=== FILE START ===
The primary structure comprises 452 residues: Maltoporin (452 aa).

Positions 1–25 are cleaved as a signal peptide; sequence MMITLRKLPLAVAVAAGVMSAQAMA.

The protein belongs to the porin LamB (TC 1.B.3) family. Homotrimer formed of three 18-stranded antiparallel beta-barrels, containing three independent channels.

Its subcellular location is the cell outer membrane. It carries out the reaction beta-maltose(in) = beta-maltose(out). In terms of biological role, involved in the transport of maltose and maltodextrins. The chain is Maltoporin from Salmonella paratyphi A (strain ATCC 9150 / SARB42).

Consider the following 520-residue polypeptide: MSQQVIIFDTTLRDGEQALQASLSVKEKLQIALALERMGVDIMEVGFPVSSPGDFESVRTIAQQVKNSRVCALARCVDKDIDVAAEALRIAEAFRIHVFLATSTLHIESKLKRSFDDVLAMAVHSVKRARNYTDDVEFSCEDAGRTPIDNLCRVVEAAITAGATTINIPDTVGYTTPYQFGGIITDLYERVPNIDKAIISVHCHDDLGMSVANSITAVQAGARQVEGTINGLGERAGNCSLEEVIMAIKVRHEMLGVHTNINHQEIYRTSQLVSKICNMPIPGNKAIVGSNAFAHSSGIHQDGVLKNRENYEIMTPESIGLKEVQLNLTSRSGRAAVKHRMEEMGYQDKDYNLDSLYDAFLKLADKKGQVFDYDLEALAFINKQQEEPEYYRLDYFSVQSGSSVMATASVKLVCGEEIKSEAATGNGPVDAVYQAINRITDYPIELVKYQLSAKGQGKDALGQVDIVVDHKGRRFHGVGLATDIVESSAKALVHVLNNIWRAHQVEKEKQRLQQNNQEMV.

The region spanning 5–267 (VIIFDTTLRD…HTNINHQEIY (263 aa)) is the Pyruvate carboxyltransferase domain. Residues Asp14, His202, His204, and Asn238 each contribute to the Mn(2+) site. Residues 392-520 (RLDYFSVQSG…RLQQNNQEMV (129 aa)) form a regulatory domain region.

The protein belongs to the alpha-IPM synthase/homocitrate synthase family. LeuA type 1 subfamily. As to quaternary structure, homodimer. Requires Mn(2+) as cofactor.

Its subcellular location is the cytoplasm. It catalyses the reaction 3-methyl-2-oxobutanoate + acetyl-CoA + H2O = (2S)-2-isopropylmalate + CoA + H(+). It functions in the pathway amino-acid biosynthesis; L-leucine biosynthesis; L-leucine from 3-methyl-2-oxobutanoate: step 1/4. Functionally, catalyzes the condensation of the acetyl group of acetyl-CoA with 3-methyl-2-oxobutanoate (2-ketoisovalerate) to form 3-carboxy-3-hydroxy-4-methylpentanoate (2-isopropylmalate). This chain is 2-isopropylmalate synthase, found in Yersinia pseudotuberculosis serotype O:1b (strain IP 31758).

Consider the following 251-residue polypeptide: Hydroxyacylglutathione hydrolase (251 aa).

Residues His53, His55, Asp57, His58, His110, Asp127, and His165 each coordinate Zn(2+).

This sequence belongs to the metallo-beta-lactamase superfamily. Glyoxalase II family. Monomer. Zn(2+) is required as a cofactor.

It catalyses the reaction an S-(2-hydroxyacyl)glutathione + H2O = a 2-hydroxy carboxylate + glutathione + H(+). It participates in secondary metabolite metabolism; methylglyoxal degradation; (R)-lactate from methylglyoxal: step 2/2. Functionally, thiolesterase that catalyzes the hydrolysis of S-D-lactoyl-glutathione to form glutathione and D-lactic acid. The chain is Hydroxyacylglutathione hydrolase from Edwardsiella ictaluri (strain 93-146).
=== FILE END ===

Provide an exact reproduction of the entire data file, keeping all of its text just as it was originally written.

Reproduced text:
The primary structure comprises 452 residues: Maltoporin (452 aa).

Positions 1–25 are cleaved as a signal peptide; sequence MMITLRKLPLAVAVAAGVMSAQAMA.

The protein belongs to the porin LamB (TC 1.B.3) family. Homotrimer formed of three 18-stranded antiparallel beta-barrels, containing three independent channels.

Its subcellular location is the cell outer membrane. It carries out the reaction beta-maltose(in) = beta-maltose(out). In terms of biological role, involved in the transport of maltose and maltodextrins. The chain is Maltoporin from Salmonella paratyphi A (strain ATCC 9150 / SARB42).

Consider the following 520-residue polypeptide: MSQQVIIFDTTLRDGEQALQASLSVKEKLQIALALERMGVDIMEVGFPVSSPGDFESVRTIAQQVKNSRVCALARCVDKDIDVAAEALRIAEAFRIHVFLATSTLHIESKLKRSFDDVLAMAVHSVKRARNYTDDVEFSCEDAGRTPIDNLCRVVEAAITAGATTINIPDTVGYTTPYQFGGIITDLYERVPNIDKAIISVHCHDDLGMSVANSITAVQAGARQVEGTINGLGERAGNCSLEEVIMAIKVRHEMLGVHTNINHQEIYRTSQLVSKICNMPIPGNKAIVGSNAFAHSSGIHQDGVLKNRENYEIMTPESIGLKEVQLNLTSRSGRAAVKHRMEEMGYQDKDYNLDSLYDAFLKLADKKGQVFDYDLEALAFINKQQEEPEYYRLDYFSVQSGSSVMATASVKLVCGEEIKSEAATGNGPVDAVYQAINRITDYPIELVKYQLSAKGQGKDALGQVDIVVDHKGRRFHGVGLATDIVESSAKALVHVLNNIWRAHQVEKEKQRLQQNNQEMV.

The region spanning 5–267 (VIIFDTTLRD…HTNINHQEIY (263 aa)) is the Pyruvate carboxyltransferase domain. Residues Asp14, His202, His204, and Asn238 each contribute to the Mn(2+) site. Residues 392-520 (RLDYFSVQSG…RLQQNNQEMV (129 aa)) form a regulatory domain region.

The protein belongs to the alpha-IPM synthase/homocitrate synthase family. LeuA type 1 subfamily. As to quaternary structure, homodimer. Requires Mn(2+) as cofactor.

Its subcellular location is the cytoplasm. It catalyses the reaction 3-methyl-2-oxobutanoate + acetyl-CoA + H2O = (2S)-2-isopropylmalate + CoA + H(+). It functions in the pathway amino-acid biosynthesis; L-leucine biosynthesis; L-leucine from 3-methyl-2-oxobutanoate: step 1/4. Functionally, catalyzes the condensation of the acetyl group of acetyl-CoA with 3-methyl-2-oxobutanoate (2-ketoisovalerate) to form 3-carboxy-3-hydroxy-4-methylpentanoate (2-isopropylmalate). This chain is 2-isopropylmalate synthase, found in Yersinia pseudotuberculosis serotype O:1b (strain IP 31758).

Consider the following 251-residue polypeptide: Hydroxyacylglutathione hydrolase (251 aa).

Residues His53, His55, Asp57, His58, His110, Asp127, and His165 each coordinate Zn(2+).

This sequence belongs to the metallo-beta-lactamase superfamily. Glyoxalase II family. Monomer. Zn(2+) is required as a cofactor.

It catalyses the reaction an S-(2-hydroxyacyl)glutathione + H2O = a 2-hydroxy carboxylate + glutathione + H(+). It participates in secondary metabolite metabolism; methylglyoxal degradation; (R)-lactate from methylglyoxal: step 2/2. Functionally, thiolesterase that catalyzes the hydrolysis of S-D-lactoyl-glutathione to form glutathione and D-lactic acid. The chain is Hydroxyacylglutathione hydrolase from Edwardsiella ictaluri (strain 93-146).